I guess there are 2 things we are trying to tease out -
WHS which, for a particular Taxum, have present
a. A particularly large number of species
and/or
b. A significant degree of Endemism

But how much larger than the expected average number of species does "particularly large" have to be and how much "Endemism" is significant - 1 species... 2...3... ?? And how do we (mostly "amateurs" in these fields) even know these things in the first place?

Author Jurre
Partaker
#809 | Posted: 24 Nov 2022 09:41 | Edited by: Jurre 
Solivagant:
But how much larger than the expected average number of species does "particularly large" have to be and how much "Endemism" is significant - 1 species... 2...3... ?? And how do we (mostly "amateurs" in these fields) even know these things in the first place?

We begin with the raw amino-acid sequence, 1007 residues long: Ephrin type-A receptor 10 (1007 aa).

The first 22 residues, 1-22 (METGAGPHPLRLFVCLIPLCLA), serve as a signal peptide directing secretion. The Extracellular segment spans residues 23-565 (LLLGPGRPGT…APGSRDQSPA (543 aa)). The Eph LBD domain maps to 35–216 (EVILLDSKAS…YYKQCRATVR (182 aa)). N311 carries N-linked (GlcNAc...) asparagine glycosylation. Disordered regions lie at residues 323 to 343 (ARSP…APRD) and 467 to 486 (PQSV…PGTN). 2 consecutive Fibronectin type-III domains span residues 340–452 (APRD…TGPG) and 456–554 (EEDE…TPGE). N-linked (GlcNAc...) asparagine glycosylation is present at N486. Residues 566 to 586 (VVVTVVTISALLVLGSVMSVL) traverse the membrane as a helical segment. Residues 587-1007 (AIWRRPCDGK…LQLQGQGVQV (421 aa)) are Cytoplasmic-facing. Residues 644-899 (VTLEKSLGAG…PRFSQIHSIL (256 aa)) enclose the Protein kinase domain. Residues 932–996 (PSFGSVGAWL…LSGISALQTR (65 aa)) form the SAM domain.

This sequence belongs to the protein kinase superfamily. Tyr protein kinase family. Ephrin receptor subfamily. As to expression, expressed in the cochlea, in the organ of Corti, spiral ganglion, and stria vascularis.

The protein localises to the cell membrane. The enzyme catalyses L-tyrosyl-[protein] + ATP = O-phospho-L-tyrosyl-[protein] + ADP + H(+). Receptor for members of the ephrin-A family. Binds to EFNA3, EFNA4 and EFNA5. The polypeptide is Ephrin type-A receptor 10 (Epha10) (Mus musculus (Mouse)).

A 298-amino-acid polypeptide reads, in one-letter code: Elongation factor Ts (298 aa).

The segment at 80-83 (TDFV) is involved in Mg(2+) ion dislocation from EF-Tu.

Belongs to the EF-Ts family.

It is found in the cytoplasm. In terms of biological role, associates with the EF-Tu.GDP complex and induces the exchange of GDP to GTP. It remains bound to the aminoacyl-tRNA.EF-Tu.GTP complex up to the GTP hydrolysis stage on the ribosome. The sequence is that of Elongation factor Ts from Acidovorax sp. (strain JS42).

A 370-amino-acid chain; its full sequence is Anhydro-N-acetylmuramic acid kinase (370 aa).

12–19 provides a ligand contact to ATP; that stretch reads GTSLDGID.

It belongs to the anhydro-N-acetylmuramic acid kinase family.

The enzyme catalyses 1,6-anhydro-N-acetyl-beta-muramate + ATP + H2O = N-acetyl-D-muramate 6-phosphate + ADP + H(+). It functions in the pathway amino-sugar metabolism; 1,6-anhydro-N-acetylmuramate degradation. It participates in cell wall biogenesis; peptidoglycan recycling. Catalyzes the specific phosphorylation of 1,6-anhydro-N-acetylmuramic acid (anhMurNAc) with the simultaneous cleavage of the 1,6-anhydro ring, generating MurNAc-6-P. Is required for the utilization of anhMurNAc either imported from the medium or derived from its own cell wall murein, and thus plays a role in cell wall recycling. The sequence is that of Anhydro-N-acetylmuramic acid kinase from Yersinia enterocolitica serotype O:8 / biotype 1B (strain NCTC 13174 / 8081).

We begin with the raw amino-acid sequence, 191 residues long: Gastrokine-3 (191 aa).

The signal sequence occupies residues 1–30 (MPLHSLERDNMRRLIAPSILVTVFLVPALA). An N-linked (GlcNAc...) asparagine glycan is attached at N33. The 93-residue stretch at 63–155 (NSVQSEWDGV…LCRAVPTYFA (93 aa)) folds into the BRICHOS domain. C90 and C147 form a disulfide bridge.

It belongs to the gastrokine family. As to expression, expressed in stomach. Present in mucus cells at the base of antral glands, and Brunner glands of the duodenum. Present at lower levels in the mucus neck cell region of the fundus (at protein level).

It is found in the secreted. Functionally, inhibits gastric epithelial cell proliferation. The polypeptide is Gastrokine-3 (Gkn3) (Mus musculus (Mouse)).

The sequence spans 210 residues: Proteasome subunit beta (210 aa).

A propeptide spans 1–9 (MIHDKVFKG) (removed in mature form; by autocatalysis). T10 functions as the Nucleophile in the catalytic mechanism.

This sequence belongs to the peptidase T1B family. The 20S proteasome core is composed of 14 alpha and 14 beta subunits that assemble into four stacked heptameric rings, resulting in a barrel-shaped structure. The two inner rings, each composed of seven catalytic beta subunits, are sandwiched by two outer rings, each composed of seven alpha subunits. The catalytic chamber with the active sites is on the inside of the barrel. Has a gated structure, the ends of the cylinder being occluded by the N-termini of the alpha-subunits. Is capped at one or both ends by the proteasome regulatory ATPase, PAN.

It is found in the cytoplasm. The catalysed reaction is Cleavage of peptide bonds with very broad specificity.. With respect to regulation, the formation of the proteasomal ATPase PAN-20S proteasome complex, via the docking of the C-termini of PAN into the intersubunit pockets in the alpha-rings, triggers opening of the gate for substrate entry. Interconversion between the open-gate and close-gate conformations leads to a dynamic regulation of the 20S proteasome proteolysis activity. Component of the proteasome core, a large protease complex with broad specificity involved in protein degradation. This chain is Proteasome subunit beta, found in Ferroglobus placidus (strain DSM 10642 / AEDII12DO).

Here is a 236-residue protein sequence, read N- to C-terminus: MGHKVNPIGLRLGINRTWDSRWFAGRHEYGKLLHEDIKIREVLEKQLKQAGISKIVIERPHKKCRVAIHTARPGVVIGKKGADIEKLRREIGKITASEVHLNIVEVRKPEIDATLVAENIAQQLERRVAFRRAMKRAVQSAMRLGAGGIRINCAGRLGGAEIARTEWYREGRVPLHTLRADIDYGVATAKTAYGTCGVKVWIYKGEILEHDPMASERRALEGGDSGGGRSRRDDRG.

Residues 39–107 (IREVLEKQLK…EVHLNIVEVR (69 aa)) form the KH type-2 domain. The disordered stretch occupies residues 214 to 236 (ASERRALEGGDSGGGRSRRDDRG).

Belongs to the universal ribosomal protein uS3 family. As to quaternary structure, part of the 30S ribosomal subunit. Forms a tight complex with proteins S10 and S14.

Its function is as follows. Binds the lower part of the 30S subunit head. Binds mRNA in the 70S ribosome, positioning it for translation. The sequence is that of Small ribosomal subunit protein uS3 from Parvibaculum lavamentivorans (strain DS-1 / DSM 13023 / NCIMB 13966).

As for endemicism, I think one endemic species would already be sufficient, seen as some sites are inscribed/want to be inscribed based on a specific endemic species (thinking of the ringed seals). If it would suffice for one site, it should suffice for all sites.

I maybe would accept more than just the OUV for endemicism. If a reputable source mentions specific endemic species, than I think it should be eligible for the Connection.

Author Jurre
Partaker
#810 | Posted: 26 Nov 2022 05:20 
Connection: Historical Food Remains

Rome - Archaeologists found seeds of fruits such as figs, grapes and melons in the drainage system under the Colosseum in Rome. Traces of olives and nuts were also found. These were probably eaten by the spectators as snacks. (Source)